There’s something elegant about Soderbergh’s debut Sex, Lies, and Videotape, which earned him the Palme d’Or at the Cannes film festival. Soderbergh, the youngest director to win the award, kick-started 90’s independent cinema with his mature, otherworldly, yet grounded examination of — well — sex, lies, and videotape.
Soderbergh — who was twenty-six at the time — tells a story in need of an experienced understanding from its director: a story of grand importance, but also personal, and small. The story of a bored, inhibited housewife (Andie MacDowell), and her lying husband (Peter Gallagher). The story of Graham (James Spader), who is a mysterious observer, impotent, and serious. And the story about how these characters crash into each other, and change.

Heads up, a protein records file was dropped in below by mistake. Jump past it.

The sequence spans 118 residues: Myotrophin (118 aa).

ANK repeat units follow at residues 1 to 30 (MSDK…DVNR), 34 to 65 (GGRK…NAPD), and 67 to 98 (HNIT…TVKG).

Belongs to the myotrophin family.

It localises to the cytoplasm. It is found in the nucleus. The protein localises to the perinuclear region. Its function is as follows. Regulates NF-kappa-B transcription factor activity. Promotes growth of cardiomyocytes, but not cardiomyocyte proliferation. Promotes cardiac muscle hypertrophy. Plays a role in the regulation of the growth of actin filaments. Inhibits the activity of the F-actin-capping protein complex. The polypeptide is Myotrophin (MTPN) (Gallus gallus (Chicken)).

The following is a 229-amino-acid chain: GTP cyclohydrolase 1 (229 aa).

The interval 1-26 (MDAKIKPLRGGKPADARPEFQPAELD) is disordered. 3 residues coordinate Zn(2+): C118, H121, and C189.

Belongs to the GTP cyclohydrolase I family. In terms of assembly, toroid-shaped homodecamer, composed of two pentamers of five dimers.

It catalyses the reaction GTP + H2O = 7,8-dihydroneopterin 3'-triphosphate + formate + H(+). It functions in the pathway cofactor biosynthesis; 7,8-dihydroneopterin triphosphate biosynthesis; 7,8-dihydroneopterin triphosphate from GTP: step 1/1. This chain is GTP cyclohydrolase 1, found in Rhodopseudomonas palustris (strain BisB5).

Soderbergh wrote the script in eight days, causing a film that breathes naturally, but almost frivolously. In Sex, Lies, and Videotape, we don’t get a deconstruction of theme, but instead a construction of moments and ideas. The characters are grounded and familiar, and their arc profound. But whether or not the ideas are universal is unclear. The transformations of the characters are effective, but do they ring true?
Sex, Lies, and Videotape examines all three with honesty and realism but doesn’t portray a more general truth. The truth the film does manage to find may not affect the audience, but it certainly creates a tour de force of character and cinema.